Plaut. Captiv. Prol. i. 22. Thus also in Sidney's Arcadia, lib. ii. :
wretched human kinde Balles to the starres,' &c.
Do as I bid thee, or rather do thy pleasure;
Old Man. I'll bring him the best ’parel that I have, Come on't what will.
[Exit. Glo. Sirrah, naked fellow. Edg. Poor Tom's a-cold.-I cannot daub 8 it further.
[Aside. Glo. Come hither, fellow. Edg. [Aside.] And yet I must.-Bless thy sweet
eyes, they bleed. Glo. Know'st thou the
to Dover? Edg. Both stile and gate, horse-way, and footpath. Poor Tom hath been scared out of his good wits: Bless the good man from the foul fiend ! [Five fiends 9 have been in poor Tom at once; of lust, as Obidicut; Hobbididance, prince of dumbness; Mahu, of stealing; Modo, of murder; and Fibbertigibbet, of mopping and mowing; who since possesses chambermaids and waitingwomen 10. So, bless thee, master!] 8 i. e. disguise it. • So smooth he daub'd his vice with show of virtue.'
King Richard III. 9 • The devil in Ma Mainy confessed his name to be Modu, and that he had besides himself seven other spirits, and all of them captaines and of great fame. • Then Edmundes (the exorcist) began againe with great earnestness, and all the company cried out, &c.- so as both that wicked prince Modu and his company might be cast out.' -Harsnet, p. 163. This passage will account for five fiends having been in poor Tom at once.'
10 • If she have a little helpe of the mother, epilepsie, or cramp, to teach her role her eyes, wrie her mouth, gnash her teeth, starte with her body, hold her armes and handes stiffe, make antike faces, grinne, mow and mop like an ape, then no doubt the young girle is owle-blasted, and possessed.?--Harsnet, p. 136. The five devils here mentioned are the names of five of those who were made to act in this farce three chambermaids, or waiting women, in Mr. Edmund Peckham's family. The reader will now perceive why a coquette is called flibergibbit or titifill by Cotgrave. See Act iii. Sc. 4, note 23. The passage in crotchets is omitted in the folio.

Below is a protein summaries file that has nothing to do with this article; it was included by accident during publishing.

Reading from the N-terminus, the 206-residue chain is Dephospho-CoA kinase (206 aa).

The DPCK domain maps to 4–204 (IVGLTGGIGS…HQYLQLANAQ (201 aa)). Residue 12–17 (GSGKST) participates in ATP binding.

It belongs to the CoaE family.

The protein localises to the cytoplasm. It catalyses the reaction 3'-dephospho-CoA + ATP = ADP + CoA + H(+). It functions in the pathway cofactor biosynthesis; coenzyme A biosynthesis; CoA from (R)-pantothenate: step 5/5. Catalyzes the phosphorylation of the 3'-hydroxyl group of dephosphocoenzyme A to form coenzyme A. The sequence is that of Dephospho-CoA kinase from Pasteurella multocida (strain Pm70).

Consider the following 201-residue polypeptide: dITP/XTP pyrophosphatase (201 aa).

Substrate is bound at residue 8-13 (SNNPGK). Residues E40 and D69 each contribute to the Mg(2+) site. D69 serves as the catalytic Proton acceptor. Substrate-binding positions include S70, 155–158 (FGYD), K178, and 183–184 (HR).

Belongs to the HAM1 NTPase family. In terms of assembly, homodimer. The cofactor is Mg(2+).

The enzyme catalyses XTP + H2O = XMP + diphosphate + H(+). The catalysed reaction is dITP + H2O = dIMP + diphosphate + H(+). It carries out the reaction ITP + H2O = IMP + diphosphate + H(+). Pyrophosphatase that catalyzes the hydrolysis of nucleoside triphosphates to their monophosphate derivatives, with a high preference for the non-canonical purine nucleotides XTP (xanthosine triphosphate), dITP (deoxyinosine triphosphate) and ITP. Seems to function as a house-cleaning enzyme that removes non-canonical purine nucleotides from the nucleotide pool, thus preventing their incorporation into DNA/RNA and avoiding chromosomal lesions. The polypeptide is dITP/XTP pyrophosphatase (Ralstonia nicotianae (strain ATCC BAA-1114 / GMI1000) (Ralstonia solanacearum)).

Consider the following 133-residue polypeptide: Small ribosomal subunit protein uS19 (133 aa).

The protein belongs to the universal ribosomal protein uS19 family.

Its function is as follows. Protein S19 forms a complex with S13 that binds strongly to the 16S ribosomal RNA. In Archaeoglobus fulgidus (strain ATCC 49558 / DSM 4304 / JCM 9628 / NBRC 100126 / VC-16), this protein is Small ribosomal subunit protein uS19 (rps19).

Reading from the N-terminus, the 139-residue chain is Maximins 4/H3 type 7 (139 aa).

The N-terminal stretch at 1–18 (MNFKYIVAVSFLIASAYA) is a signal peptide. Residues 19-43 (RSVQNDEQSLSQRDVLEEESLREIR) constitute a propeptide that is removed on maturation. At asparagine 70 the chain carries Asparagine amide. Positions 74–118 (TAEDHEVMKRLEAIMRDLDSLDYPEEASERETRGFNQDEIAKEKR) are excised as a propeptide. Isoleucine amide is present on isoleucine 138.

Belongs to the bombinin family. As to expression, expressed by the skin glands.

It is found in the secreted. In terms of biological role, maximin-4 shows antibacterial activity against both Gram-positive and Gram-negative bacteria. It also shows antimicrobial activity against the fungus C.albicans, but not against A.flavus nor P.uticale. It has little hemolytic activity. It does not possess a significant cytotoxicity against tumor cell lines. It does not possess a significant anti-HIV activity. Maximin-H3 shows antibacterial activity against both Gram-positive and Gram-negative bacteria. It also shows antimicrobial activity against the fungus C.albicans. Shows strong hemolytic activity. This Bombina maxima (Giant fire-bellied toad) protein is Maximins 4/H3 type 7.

Glo. Here, take this purse, thou whom the hea
ven's plagues Have humbled to all strokes: that I am wretched, Makes thee the happier :—Heavens, deal so still! Let the superfluous, and lust-dieted man, That slaves your ordinance 11, that will not see Because he doth not feel, feel your power quickly; So distribution should undo excess, And each man have enough.-Dost thou know Dover?
Edg. Ay, master.
Glo. There is a cliff, whose high and bending head Looks fearfully in 14 the confined deep: Bring me but to the very brim of it, And I'll repair the misery thou dost bear, With something rich about me: from that place I shall no leading need. Edg.
Give me thy arm; Poor Tom shall lead thee.
SCENE II. Before the Duke of ALBANY's Palace. Enter GONERIL and EDMUND; Steward meeting
them. Gon. Welcome, my lord : I marvel, our mild
husband Not met us on the way :-Now, where's
11 • Lear has before uttered the same sentiment, which indeed cannot be too strongly impressed, though it may be too often repeated.'—Johnson. To slave an ordinance is to treat it as a slave, to make it subject to us, instead of acting in obedience to it. So in Heywood's Brazen Age, 1613 :
Could slave him like the Lydian Omphale.' Again, in A New Way to Pay Old Debts, by Massinger :-' that slaves me to his will. The quartos read • That stands your ordinance,' which may be right, says Malone, and means withstands or abides. 12 In is here put for on, as in other places of these plays.
It must be remembered that Albany, the husband of Gone